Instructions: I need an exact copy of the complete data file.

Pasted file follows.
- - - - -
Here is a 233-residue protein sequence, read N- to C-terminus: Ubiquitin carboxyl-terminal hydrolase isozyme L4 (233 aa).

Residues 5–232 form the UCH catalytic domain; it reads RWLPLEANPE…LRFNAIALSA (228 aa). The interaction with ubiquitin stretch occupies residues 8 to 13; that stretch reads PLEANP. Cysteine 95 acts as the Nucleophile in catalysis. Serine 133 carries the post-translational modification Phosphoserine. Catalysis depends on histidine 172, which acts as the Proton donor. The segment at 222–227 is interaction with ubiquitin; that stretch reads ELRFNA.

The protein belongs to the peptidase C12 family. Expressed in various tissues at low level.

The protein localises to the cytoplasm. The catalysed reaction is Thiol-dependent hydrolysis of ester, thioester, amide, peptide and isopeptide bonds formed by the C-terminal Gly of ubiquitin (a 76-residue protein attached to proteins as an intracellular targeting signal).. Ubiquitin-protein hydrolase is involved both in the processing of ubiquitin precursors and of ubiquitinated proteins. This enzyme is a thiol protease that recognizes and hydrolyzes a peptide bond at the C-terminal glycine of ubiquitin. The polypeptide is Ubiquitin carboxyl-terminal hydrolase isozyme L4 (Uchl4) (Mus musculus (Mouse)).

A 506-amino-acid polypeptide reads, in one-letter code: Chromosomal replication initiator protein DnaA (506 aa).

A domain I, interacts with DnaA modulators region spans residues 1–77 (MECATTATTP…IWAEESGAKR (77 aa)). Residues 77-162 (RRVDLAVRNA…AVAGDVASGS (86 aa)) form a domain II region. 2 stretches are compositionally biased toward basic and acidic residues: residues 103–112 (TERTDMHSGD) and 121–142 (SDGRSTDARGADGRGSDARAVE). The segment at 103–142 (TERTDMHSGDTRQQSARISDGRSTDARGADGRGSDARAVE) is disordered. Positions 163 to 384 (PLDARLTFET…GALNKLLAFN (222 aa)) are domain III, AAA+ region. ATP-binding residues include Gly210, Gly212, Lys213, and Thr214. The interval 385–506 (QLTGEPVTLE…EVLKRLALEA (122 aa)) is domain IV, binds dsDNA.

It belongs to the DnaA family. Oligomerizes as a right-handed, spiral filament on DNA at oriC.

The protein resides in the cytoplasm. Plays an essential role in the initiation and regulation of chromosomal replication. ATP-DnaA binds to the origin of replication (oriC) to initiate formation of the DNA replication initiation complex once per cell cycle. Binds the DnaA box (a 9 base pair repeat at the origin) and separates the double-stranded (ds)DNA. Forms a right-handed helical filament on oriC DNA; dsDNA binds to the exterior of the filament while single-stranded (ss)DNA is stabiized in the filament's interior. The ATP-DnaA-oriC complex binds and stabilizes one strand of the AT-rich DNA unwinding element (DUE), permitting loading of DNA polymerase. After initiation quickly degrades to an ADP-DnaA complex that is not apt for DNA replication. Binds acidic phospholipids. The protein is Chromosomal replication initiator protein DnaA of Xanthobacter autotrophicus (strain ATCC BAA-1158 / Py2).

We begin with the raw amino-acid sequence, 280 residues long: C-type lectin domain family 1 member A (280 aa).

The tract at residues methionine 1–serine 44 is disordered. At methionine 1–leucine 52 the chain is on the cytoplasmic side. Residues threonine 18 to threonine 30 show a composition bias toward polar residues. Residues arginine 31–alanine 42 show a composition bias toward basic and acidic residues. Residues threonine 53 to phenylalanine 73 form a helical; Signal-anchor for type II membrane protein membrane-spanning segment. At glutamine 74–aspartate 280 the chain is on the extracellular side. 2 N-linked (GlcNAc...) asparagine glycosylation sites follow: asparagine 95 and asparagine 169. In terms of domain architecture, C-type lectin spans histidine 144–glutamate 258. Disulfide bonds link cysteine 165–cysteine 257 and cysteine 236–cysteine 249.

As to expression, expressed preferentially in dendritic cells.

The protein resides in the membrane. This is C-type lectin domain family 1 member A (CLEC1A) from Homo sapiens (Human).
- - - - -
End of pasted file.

Here is a 233-residue protein sequence, read N- to C-terminus: Ubiquitin carboxyl-terminal hydrolase isozyme L4 (233 aa).

Residues 5–232 form the UCH catalytic domain; it reads RWLPLEANPE…LRFNAIALSA (228 aa). The interaction with ubiquitin stretch occupies residues 8 to 13; that stretch reads PLEANP. Cysteine 95 acts as the Nucleophile in catalysis. Serine 133 carries the post-translational modification Phosphoserine. Catalysis depends on histidine 172, which acts as the Proton donor. The segment at 222–227 is interaction with ubiquitin; that stretch reads ELRFNA.

The protein belongs to the peptidase C12 family. Expressed in various tissues at low level.

The protein localises to the cytoplasm. The catalysed reaction is Thiol-dependent hydrolysis of ester, thioester, amide, peptide and isopeptide bonds formed by the C-terminal Gly of ubiquitin (a 76-residue protein attached to proteins as an intracellular targeting signal).. Ubiquitin-protein hydrolase is involved both in the processing of ubiquitin precursors and of ubiquitinated proteins. This enzyme is a thiol protease that recognizes and hydrolyzes a peptide bond at the C-terminal glycine of ubiquitin. The polypeptide is Ubiquitin carboxyl-terminal hydrolase isozyme L4 (Uchl4) (Mus musculus (Mouse)).

A 506-amino-acid polypeptide reads, in one-letter code: Chromosomal replication initiator protein DnaA (506 aa).

A domain I, interacts with DnaA modulators region spans residues 1–77 (MECATTATTP…IWAEESGAKR (77 aa)). Residues 77-162 (RRVDLAVRNA…AVAGDVASGS (86 aa)) form a domain II region. 2 stretches are compositionally biased toward basic and acidic residues: residues 103–112 (TERTDMHSGD) and 121–142 (SDGRSTDARGADGRGSDARAVE). The segment at 103–142 (TERTDMHSGDTRQQSARISDGRSTDARGADGRGSDARAVE) is disordered. Positions 163 to 384 (PLDARLTFET…GALNKLLAFN (222 aa)) are domain III, AAA+ region. ATP-binding residues include Gly210, Gly212, Lys213, and Thr214. The interval 385–506 (QLTGEPVTLE…EVLKRLALEA (122 aa)) is domain IV, binds dsDNA.

It belongs to the DnaA family. Oligomerizes as a right-handed, spiral filament on DNA at oriC.

The protein resides in the cytoplasm. Plays an essential role in the initiation and regulation of chromosomal replication. ATP-DnaA binds to the origin of replication (oriC) to initiate formation of the DNA replication initiation complex once per cell cycle. Binds the DnaA box (a 9 base pair repeat at the origin) and separates the double-stranded (ds)DNA. Forms a right-handed helical filament on oriC DNA; dsDNA binds to the exterior of the filament while single-stranded (ss)DNA is stabiized in the filament's interior. The ATP-DnaA-oriC complex binds and stabilizes one strand of the AT-rich DNA unwinding element (DUE), permitting loading of DNA polymerase. After initiation quickly degrades to an ADP-DnaA complex that is not apt for DNA replication. Binds acidic phospholipids. The protein is Chromosomal replication initiator protein DnaA of Xanthobacter autotrophicus (strain ATCC BAA-1158 / Py2).

We begin with the raw amino-acid sequence, 280 residues long: C-type lectin domain family 1 member A (280 aa).

The tract at residues methionine 1–serine 44 is disordered. At methionine 1–leucine 52 the chain is on the cytoplasmic side. Residues threonine 18 to threonine 30 show a composition bias toward polar residues. Residues arginine 31–alanine 42 show a composition bias toward basic and acidic residues. Residues threonine 53 to phenylalanine 73 form a helical; Signal-anchor for type II membrane protein membrane-spanning segment. At glutamine 74–aspartate 280 the chain is on the extracellular side. 2 N-linked (GlcNAc...) asparagine glycosylation sites follow: asparagine 95 and asparagine 169. In terms of domain architecture, C-type lectin spans histidine 144–glutamate 258. Disulfide bonds link cysteine 165–cysteine 257 and cysteine 236–cysteine 249.

As to expression, expressed preferentially in dendritic cells.

The protein resides in the membrane. This is C-type lectin domain family 1 member A (CLEC1A) from Homo sapiens (Human).